As Ryan Dungey so thoughtfully explained in the press tent following the press conference at the conclusion of the 2010 Red Bull Motocross of Nations in Lakewood, Colorado, it’s one thing to go into this kind of an event as the underdog who no one thought would win, and it’s quite another thing to go into a race on home soil that absolutely everyone expects you to win.
In the case of the 2009 running of the event in Italy, the team of Dungey, Jake Weimer and Ivan Tedesco was not widely expected to win. Now that we know they did win, it’s hard to imagine why people would think that, but they definitely did at the time. In the 2010 running, though, the team featured the current 250cc and 450cc MX Champions in Trey Canard and Dungey, and Andrew Short, who was third (second American) in the 2010 450cc championship.
Ryan Dungey (1) and Antonio Cairoli (16) faced off in moto one. Dungey won.
Photo: Steve Cox
This team was not an underdog. It was a monster. And being the favorite adds a whole different level of pressure that Dungey simply didn’t have on last year’s team. If they lost last year, no big deal – they weren’t supposed to win anyway. But to win was amazing. It’s all upside. For this year’s team to win, though, was expected, so to lose would have been horrible. It’s all downside.Ben Townley of New Zealand.
Team USA did manage to qualify first, though, with two wins in the Saturday qualifiers by Canard and Short, while Dungey’s result – a fourth place – was used as the throwaway result. Short won his qualifier after nailing a massive holeshot from the 13th gate pick.
On Sunday, Team USA had the first and 21st gate picks in each moto, and first up was the MX1/MX2 moto. Dungey conceded the first pick to Canard, as did most of the other teams (the MX1 racers giving their MX2 racers the inside gate).
It was Spain’s Jonathan Barragan with the first-moto holeshot, but Dungey was quickly to second and pressuring the speedy Spaniard. However, Canard’s day got off to a poor start when he went down in the first turn with fellow American (racing for Puerto Rico) Zach Osborne.
Canard and Osborne’s bikes were stuck together momentarily, and they both got up and running as quickly as they could. Canard rounded the first lap in 27th place with a whole lot of 350s and 450s in front of him.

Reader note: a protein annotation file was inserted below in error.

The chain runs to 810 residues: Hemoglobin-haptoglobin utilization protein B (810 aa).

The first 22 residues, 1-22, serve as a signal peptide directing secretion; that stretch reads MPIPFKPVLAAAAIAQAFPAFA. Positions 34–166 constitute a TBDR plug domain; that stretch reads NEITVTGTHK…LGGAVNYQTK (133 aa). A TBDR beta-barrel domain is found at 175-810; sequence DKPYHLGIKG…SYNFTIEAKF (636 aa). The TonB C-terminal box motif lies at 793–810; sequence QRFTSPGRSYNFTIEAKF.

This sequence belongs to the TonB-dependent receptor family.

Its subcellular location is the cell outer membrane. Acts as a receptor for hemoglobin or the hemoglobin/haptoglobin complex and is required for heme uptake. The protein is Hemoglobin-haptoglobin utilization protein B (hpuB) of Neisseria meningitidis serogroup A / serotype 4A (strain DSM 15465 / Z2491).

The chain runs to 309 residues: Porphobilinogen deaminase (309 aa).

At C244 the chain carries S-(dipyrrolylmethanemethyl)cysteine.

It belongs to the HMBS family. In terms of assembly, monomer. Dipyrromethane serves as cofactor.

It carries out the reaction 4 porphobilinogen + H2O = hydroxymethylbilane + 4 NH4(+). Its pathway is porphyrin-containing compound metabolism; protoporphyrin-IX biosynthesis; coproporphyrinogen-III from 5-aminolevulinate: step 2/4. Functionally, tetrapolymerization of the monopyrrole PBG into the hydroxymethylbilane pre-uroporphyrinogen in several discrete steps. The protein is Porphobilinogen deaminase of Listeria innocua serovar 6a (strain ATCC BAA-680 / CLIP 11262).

On lap two, Dungey made a move on Barragan for the lead, and it wasn’t long before Cairoli – the winner of Saturday’s MX1 qualifier – moved into second. Just as the fans prepared for the showdown between the world champ and the national champ, though, as Cairoli inched up on Dungey, he bobbled and Dungey was gifted a few seconds worth of a lead, which he held to the finish. Cairoli hung on for second over Australia’s Brett Metcalfe, Barragan, France’s Gautier Paulin, and then first MX2 finisher Roczen.
Behind Roczen came Belgium’s Steve Ramon, and then the UK’s Dean Wilson (second MX2 racer), Portugal’s Rui Goncalves, Estonia’s Tanel Leok, New Zealand’s Josh Coppins, and then Canard (third MX2), who passed Belgium’s MX2 racer Jeremy Van Horebeek late in the race, and actually caught Coppins at the end, but came up feet short.
France started out with a strong finish from Paulin, but MX2 world champ Musquin dropped out of the moto early on with mechanical problems. Although he had reportedly been running a carbureted KTM all season, for the altitude the KTM team switched to the EFI model, although it’s unkown if this was the cause of Musquin’s trouble.
Moto two was the MX2/MX3 moto, and Team USA’s Andrew Short happily handed the first pick to Canard yet again. And just as he did in the MX3 qualifier on Saturday, Short nailed a big holeshot from the outside while Canard struggled in the middle of the pack. Musquin actually made gestures just before the gate was about to drop, indicating his bike still wasn’t running correctly, and he dropped out after a couple of laps yet again, ruining France’s chances at dethroning Team USA – or, for that matter, even getting on the podium.